Tennessee’s climate is well suited for the production of high-quality, lowprotein, soft red winter wheat. This wheat is in demand by the flour milling industry and well-established local markets are adequate.
Tennessee-produced soft wheat is used primarily for milling general purpose or family flours, pastry flours and cake flours. Very little of Tennessee’s wheat is used for livestock feed, except as byproducts of the milling industry.
Winter wheat is a cool-season crop and can be grown successfully in all counties of the state. Soft red winter wheat varieties recommended and commonly grown in Tennessee have adequate winter hardiness to survive the lowest winter temperatures that normally occur.
When winter temperatures are extremely low, well-rooted wheat plants may die back to the ground, but then resume growth in the spring. Wheat sown in the late fall has a shallow root system and is more susceptible to heaving and winter killing than wheat sown earlier. Freeze damage to winter wheat is more serious from late freezes in the spring when the head has just emerged from the boot. All varieties are susceptible to freeze injury in the milk and soft dough stage.
The optimum moisture requirement for favorable wheat production is somewhat less than the normal rainfall in Tennessee. Wheat is tolerant to high moisture under the cool fall and spring growing seasons of Tennessee. High moisture, in combination with high temperatures, may cause the spread of diseases and reduce yield.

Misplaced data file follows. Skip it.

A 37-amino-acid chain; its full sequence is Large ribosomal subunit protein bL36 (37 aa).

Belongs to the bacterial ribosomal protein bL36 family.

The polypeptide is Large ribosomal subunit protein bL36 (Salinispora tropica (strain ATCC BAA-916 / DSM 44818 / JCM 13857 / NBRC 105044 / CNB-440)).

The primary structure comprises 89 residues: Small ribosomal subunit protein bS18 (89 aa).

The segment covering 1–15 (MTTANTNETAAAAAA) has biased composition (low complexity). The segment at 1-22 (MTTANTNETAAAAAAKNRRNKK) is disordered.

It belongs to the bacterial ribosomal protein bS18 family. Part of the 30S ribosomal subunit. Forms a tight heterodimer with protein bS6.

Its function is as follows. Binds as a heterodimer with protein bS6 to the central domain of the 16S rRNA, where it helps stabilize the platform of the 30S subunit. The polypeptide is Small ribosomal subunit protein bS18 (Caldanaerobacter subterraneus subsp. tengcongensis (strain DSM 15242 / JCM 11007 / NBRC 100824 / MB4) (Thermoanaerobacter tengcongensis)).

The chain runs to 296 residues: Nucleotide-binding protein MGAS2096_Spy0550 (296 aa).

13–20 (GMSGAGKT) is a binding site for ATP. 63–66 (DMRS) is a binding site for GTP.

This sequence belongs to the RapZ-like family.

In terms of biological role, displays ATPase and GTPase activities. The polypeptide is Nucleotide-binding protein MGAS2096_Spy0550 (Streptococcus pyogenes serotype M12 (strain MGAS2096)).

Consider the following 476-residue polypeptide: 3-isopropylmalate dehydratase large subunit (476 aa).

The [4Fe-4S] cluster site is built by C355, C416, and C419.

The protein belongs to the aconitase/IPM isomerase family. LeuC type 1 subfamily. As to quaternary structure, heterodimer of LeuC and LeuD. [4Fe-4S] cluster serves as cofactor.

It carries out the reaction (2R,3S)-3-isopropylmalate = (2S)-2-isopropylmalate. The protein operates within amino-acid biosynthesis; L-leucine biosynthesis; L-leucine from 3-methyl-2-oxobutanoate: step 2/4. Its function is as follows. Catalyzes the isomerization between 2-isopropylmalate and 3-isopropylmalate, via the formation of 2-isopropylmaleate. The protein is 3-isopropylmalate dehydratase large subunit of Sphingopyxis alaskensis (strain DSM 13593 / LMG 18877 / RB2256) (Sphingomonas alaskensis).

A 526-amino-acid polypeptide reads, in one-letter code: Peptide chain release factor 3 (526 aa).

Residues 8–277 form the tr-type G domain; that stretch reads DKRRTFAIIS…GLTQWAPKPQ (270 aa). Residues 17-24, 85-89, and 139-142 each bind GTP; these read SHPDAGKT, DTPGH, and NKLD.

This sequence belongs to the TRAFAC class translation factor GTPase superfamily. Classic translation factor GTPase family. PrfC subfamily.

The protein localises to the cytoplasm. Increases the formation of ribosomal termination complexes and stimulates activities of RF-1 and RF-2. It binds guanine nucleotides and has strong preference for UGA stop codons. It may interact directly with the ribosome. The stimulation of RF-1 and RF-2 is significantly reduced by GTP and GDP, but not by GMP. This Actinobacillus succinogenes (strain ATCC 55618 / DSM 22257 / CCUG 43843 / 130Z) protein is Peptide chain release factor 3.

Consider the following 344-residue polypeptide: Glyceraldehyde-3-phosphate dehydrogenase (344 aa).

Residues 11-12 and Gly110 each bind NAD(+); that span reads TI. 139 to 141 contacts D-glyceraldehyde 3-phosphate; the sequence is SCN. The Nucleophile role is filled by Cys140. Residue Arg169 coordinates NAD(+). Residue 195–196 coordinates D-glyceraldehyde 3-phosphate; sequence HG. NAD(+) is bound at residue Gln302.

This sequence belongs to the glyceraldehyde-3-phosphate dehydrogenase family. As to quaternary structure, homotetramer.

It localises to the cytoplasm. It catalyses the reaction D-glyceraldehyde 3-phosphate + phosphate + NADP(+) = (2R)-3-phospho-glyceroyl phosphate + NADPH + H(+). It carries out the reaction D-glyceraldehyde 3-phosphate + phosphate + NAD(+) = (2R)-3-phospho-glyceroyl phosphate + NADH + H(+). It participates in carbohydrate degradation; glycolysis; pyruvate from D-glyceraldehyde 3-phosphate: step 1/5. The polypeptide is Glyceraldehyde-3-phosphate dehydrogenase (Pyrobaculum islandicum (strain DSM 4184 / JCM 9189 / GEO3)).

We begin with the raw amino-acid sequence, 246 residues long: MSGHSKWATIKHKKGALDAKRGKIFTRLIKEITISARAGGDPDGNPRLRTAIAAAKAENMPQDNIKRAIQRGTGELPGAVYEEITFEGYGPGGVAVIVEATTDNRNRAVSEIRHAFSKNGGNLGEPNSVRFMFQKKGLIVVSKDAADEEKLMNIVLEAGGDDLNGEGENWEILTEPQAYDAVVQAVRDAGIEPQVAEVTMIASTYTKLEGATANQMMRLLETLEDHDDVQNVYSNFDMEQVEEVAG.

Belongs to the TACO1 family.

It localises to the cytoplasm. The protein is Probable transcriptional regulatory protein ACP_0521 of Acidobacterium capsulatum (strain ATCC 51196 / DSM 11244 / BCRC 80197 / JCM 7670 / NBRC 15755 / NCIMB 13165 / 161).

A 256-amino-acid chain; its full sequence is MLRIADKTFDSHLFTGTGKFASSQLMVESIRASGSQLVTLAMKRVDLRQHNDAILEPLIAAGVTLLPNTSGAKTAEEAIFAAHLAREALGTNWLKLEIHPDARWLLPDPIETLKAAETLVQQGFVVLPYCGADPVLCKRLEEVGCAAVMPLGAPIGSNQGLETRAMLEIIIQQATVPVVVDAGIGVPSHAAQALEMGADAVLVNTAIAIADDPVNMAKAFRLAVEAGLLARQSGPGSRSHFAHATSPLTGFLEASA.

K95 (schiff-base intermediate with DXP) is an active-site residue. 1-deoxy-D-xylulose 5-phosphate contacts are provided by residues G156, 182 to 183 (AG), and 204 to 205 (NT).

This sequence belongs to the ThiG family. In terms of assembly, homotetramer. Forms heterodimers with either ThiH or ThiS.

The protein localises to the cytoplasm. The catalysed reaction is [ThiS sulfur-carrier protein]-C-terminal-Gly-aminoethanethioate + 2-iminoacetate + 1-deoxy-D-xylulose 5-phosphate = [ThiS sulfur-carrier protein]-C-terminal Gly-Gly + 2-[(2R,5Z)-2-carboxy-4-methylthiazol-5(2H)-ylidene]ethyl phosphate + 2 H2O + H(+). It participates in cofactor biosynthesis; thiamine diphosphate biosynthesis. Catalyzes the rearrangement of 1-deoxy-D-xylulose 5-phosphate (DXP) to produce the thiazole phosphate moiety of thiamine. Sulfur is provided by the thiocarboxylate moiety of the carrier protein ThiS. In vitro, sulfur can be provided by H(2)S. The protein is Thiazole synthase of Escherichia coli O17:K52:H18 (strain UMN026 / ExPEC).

Wheat is best adapted to well-drained, medium- to heavy-textured soils of high natural fertility. The highest yields are generally produced on silt and clay loams, but wheat is also grown successfully on clay soils and fine sandy loams. University of Tennessee research shows that wheat can also be grown successfully on soils that have poor internal drainage, providing they have good surface drainage.
"PB576 Wheat Production in Tennessee," The University of Tennessee Agricultural Extension Service, PB 576-1.5M-12/97(Rev) E12-2015-00-084-98, http://trace.tennessee.edu/utk_agexcrop/43